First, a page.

Investigators highlight potential of exercise in addressing substance abuse in teens
Exercise has numerous, well-documented health benefits. Could it also play a role in preventing and reducing substance misuse and abuse in adolescents? This is the intriguing question that a team of investigators from Case Western Reserve University School of Medicine and Cleveland Clinic seeks to answer.
In a review article recently published in Birth Defects Research, the trio of researchers supplies a rationale for the use of exercise, particularly assisted exercise, in the prevention and adjunctive treatment of substance-use disorders – including alcohol, marijuana, cocaine, opioids, and heroin. (Adjunctive treatments supplement the primary treatment when tackling a disease, while examples of assisted exercise include the pedaling of a fellow cyclist on a tandem bicycle and a specially designed indoor cycle which provides mechanical assistance to pedal faster.)
"Although use-rates for most substances have remained relatively stable, the frequency of marijuana use and the perception that regular marijuana use is not harmful has increased in adolescents," said the piece's lead author, Nora L. Nock, PhD, associate professor of population and quantitative health sciences at Case Western Reserve University's School of Medicine. "In addition, nonmedical use of opioids has increased in teens, particularly in the South, Midwest, and rural low-income communities."
A chief reason for teen substance use is that risk-taking behaviors accelerate during these years, with a goal and subsequent feeling of reward. Underdeveloped connections, or an "imbalance," between cognitive and emotional decision-making mechanisms in the brain are present in all adolescents as a natural process, resulting in impulsive or risky behaviors. "We think that substance use, which may cause adverse structural and functional brain changes, may exacerbate this imbalance, potentially leading to substance-use disorders as well as other behavioral problems," said Nock. "Exercise may help to reinforce these underdeveloped connections between reward and regulatory processes and offset reward-seeking from substance use in adolescents."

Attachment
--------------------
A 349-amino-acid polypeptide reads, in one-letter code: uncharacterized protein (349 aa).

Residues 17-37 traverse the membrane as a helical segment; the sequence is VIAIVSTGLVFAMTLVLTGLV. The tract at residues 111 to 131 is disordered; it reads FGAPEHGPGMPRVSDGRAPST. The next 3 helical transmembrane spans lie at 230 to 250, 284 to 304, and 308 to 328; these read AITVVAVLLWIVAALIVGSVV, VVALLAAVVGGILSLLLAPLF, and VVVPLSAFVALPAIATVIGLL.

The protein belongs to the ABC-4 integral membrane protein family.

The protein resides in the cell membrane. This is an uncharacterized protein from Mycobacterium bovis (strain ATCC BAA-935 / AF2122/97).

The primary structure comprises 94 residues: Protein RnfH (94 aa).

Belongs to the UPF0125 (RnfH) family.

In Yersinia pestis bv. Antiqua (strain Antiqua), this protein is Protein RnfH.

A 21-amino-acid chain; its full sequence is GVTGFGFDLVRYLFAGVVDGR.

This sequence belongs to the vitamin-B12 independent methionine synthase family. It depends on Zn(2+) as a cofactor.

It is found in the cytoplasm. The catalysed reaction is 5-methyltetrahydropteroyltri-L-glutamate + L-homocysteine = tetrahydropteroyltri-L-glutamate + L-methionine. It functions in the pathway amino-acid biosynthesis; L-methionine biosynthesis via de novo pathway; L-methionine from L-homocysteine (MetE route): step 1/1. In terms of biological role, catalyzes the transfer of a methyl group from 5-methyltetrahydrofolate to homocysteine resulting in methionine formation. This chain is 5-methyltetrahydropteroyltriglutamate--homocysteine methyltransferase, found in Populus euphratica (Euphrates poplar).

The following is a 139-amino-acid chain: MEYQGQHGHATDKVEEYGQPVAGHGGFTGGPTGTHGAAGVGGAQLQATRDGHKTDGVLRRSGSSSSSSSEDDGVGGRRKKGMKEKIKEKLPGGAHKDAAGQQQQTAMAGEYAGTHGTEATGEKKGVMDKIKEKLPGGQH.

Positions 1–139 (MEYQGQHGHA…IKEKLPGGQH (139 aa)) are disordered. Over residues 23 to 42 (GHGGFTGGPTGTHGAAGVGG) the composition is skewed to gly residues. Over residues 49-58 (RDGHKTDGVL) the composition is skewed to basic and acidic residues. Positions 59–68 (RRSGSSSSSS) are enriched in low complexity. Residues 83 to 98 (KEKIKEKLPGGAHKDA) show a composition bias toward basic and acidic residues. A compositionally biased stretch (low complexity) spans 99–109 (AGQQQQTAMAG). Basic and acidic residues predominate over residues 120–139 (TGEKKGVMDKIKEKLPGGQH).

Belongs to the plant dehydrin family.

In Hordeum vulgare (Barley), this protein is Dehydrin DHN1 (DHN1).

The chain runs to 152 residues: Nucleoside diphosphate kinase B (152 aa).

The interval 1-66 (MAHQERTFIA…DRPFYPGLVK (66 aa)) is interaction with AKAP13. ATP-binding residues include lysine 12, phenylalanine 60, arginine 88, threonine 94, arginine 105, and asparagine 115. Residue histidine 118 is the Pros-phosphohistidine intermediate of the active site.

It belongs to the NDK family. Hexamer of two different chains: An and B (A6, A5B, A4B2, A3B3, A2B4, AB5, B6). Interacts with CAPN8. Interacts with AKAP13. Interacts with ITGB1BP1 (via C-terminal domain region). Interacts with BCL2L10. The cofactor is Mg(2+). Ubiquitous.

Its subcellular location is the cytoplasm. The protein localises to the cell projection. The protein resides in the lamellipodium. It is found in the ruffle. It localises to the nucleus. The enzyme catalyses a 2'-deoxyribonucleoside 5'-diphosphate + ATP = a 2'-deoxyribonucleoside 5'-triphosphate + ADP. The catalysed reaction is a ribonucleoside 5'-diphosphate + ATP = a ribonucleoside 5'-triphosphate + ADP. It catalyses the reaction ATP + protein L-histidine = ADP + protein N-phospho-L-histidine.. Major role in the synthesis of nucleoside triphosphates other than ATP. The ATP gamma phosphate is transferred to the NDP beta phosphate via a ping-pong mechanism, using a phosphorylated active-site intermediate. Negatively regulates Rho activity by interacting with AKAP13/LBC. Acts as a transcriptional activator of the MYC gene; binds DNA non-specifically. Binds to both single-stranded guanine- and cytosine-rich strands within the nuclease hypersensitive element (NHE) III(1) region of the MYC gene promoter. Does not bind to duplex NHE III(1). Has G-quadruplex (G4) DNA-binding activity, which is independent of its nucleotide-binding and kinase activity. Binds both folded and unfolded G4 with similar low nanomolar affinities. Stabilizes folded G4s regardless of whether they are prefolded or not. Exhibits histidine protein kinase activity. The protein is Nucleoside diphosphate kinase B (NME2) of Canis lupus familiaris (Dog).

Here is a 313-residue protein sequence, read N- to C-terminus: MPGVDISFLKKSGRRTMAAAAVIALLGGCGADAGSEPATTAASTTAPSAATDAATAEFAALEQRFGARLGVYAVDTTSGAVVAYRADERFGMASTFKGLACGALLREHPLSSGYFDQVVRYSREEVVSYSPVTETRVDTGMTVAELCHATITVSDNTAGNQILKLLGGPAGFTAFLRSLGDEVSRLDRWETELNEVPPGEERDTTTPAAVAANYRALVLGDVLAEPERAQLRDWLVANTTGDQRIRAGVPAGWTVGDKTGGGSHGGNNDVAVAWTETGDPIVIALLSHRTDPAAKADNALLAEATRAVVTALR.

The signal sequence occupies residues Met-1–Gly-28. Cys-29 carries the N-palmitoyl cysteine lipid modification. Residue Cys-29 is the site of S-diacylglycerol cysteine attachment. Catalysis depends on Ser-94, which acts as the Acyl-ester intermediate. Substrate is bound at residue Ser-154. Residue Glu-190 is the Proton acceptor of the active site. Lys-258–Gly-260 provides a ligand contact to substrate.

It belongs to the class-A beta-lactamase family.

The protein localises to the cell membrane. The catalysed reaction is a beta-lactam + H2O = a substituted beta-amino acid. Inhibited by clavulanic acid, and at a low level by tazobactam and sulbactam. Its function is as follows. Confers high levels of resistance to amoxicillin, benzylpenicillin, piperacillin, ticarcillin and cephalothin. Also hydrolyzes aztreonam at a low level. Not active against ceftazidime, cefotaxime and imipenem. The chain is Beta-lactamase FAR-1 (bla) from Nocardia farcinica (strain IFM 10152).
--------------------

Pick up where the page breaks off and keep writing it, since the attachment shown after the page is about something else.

While encouraging exercise in all teens, Nock and co-authors, Sonia Minnes, PhD, associate professor of social work at the Jack, Joseph and Morton Mandel School of Applied Social Sciences at Case Western Reserve University and Jay L. Alberts, PhD, Edward F. and Barbara A. Bell Family Endowed Chair at Cleveland Clinic's Lerner Research Institute, and assistant professor of biomedical engineering at Cleveland Clinic Lerner College of Medicine, propose assisted exercise as a potentially superior solution for preventing or helping end substance misuse. They have previously shown that mechanical assistance in pedaling for patients with Parkinson's disease leads to cycling rates as much as 35 percent faster than unaided cycling, leading to increased activity in select cortical and sub-cortical regions of the brain.
"Our team has shown that assisted exercise can improve central motor control processing and other functioning in Parkinson's disease patients," said Alberts. "This new work shows forced exercise also may also provide particular benefits to substance use disorder patients, especially those with dopamine deficits – which can result from drug use, poor nutrition, stress, and lack of sleep, and result in depression, fatigue, apathy, and mood swings."
Drawing on this and other research, the authors hypothesize that assisted exercise may provide particular benefits to substance-use disorder patients. "We believe," they write in the piece, that "exercise (and, potentially assisted exercise) should be included as an adjunctive component to existing substance use treatment programs and should be offered as a preventative measure to adolescents at high risk for substance abuse based on their family history, mental health, genetic and neurocognitive profiles and other risk factors."
Given the shortage of randomized trials in adolescents, additional studies are needed to determine which dose (frequency, intensity, duration, length), type (aerobic, resistance training) and format (assisted, standard) of exercise is most effective. More broadly, the authors write that "assisted exercise … might be more beneficial than standard [exercise] for a variety of diseases and conditions, [such as] … obesity and neurological diseases including Parkinson's."
Their next steps include formally testing, via a randomized trial, assisted cycling vs. standard cycling as an adjunctive treatment in substance-abuse disease.
Funding for this work was provided by the National Institutes of Health.
For more information about Case Western Reserve University School of Medicine, please visit: case.edu/medicine.
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